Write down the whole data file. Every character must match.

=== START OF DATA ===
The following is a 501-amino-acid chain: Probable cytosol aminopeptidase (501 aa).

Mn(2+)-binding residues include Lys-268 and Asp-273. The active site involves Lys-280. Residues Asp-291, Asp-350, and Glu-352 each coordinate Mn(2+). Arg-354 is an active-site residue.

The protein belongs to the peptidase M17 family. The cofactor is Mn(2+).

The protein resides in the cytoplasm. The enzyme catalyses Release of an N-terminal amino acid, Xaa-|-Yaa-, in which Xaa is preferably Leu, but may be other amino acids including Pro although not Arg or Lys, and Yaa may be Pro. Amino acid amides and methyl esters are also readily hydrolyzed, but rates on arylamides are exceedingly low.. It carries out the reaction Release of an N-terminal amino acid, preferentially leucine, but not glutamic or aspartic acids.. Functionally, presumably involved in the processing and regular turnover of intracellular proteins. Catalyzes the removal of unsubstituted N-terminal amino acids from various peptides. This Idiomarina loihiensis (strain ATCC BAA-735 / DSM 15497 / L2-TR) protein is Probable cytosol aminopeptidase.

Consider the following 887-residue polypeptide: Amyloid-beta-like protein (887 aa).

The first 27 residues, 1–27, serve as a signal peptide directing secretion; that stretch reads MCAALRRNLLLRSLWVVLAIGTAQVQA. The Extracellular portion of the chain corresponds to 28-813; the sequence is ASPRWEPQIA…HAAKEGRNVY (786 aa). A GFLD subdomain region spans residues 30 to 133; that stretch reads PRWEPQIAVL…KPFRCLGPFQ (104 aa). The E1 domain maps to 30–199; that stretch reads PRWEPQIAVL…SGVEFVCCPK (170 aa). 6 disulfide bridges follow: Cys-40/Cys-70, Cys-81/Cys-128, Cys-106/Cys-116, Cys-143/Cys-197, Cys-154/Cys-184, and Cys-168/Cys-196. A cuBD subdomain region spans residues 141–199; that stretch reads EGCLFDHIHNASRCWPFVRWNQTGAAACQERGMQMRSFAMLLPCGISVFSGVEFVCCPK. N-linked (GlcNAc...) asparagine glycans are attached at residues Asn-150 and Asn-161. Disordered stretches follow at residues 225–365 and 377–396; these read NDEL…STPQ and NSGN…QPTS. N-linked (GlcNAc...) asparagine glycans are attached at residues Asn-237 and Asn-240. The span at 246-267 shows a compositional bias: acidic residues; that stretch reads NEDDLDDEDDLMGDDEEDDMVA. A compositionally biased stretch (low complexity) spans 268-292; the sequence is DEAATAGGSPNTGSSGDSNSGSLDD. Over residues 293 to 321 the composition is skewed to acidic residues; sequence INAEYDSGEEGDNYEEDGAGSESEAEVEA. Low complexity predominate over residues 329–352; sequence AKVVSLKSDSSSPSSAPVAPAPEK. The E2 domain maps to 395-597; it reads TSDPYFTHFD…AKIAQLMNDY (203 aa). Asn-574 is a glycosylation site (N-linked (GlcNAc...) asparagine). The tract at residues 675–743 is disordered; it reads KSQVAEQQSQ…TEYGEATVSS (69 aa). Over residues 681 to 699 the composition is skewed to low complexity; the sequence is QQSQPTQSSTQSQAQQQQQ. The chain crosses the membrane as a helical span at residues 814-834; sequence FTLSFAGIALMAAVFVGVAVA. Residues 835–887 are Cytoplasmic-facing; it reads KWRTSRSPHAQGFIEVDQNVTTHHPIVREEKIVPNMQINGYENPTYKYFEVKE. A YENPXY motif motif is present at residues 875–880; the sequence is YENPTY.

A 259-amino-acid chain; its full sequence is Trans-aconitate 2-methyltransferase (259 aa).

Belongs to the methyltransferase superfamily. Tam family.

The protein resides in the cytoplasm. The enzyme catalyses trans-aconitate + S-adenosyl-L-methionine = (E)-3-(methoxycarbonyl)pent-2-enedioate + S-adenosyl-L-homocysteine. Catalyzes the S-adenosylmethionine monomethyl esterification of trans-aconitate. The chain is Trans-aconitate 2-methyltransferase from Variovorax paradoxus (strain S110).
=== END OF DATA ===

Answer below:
The following is a 501-amino-acid chain: Probable cytosol aminopeptidase (501 aa).

Mn(2+)-binding residues include Lys-268 and Asp-273. The active site involves Lys-280. Residues Asp-291, Asp-350, and Glu-352 each coordinate Mn(2+). Arg-354 is an active-site residue.

The protein belongs to the peptidase M17 family. The cofactor is Mn(2+).

The protein resides in the cytoplasm. The enzyme catalyses Release of an N-terminal amino acid, Xaa-|-Yaa-, in which Xaa is preferably Leu, but may be other amino acids including Pro although not Arg or Lys, and Yaa may be Pro. Amino acid amides and methyl esters are also readily hydrolyzed, but rates on arylamides are exceedingly low.. It carries out the reaction Release of an N-terminal amino acid, preferentially leucine, but not glutamic or aspartic acids.. Functionally, presumably involved in the processing and regular turnover of intracellular proteins. Catalyzes the removal of unsubstituted N-terminal amino acids from various peptides. This Idiomarina loihiensis (strain ATCC BAA-735 / DSM 15497 / L2-TR) protein is Probable cytosol aminopeptidase.

Consider the following 887-residue polypeptide: Amyloid-beta-like protein (887 aa).

The first 27 residues, 1–27, serve as a signal peptide directing secretion; that stretch reads MCAALRRNLLLRSLWVVLAIGTAQVQA. The Extracellular portion of the chain corresponds to 28-813; the sequence is ASPRWEPQIA…HAAKEGRNVY (786 aa). A GFLD subdomain region spans residues 30 to 133; that stretch reads PRWEPQIAVL…KPFRCLGPFQ (104 aa). The E1 domain maps to 30–199; that stretch reads PRWEPQIAVL…SGVEFVCCPK (170 aa). 6 disulfide bridges follow: Cys-40/Cys-70, Cys-81/Cys-128, Cys-106/Cys-116, Cys-143/Cys-197, Cys-154/Cys-184, and Cys-168/Cys-196. A cuBD subdomain region spans residues 141–199; that stretch reads EGCLFDHIHNASRCWPFVRWNQTGAAACQERGMQMRSFAMLLPCGISVFSGVEFVCCPK. N-linked (GlcNAc...) asparagine glycans are attached at residues Asn-150 and Asn-161. Disordered stretches follow at residues 225–365 and 377–396; these read NDEL…STPQ and NSGN…QPTS. N-linked (GlcNAc...) asparagine glycans are attached at residues Asn-237 and Asn-240. The span at 246-267 shows a compositional bias: acidic residues; that stretch reads NEDDLDDEDDLMGDDEEDDMVA. A compositionally biased stretch (low complexity) spans 268-292; the sequence is DEAATAGGSPNTGSSGDSNSGSLDD. Over residues 293 to 321 the composition is skewed to acidic residues; sequence INAEYDSGEEGDNYEEDGAGSESEAEVEA. Low complexity predominate over residues 329–352; sequence AKVVSLKSDSSSPSSAPVAPAPEK. The E2 domain maps to 395-597; it reads TSDPYFTHFD…AKIAQLMNDY (203 aa). Asn-574 is a glycosylation site (N-linked (GlcNAc...) asparagine). The tract at residues 675–743 is disordered; it reads KSQVAEQQSQ…TEYGEATVSS (69 aa). Over residues 681 to 699 the composition is skewed to low complexity; the sequence is QQSQPTQSSTQSQAQQQQQ. The chain crosses the membrane as a helical span at residues 814-834; sequence FTLSFAGIALMAAVFVGVAVA. Residues 835–887 are Cytoplasmic-facing; it reads KWRTSRSPHAQGFIEVDQNVTTHHPIVREEKIVPNMQINGYENPTYKYFEVKE. A YENPXY motif motif is present at residues 875–880; the sequence is YENPTY.

A 259-amino-acid chain; its full sequence is Trans-aconitate 2-methyltransferase (259 aa).

Belongs to the methyltransferase superfamily. Tam family.

The protein resides in the cytoplasm. The enzyme catalyses trans-aconitate + S-adenosyl-L-methionine = (E)-3-(methoxycarbonyl)pent-2-enedioate + S-adenosyl-L-homocysteine. Catalyzes the S-adenosylmethionine monomethyl esterification of trans-aconitate. The chain is Trans-aconitate 2-methyltransferase from Variovorax paradoxus (strain S110).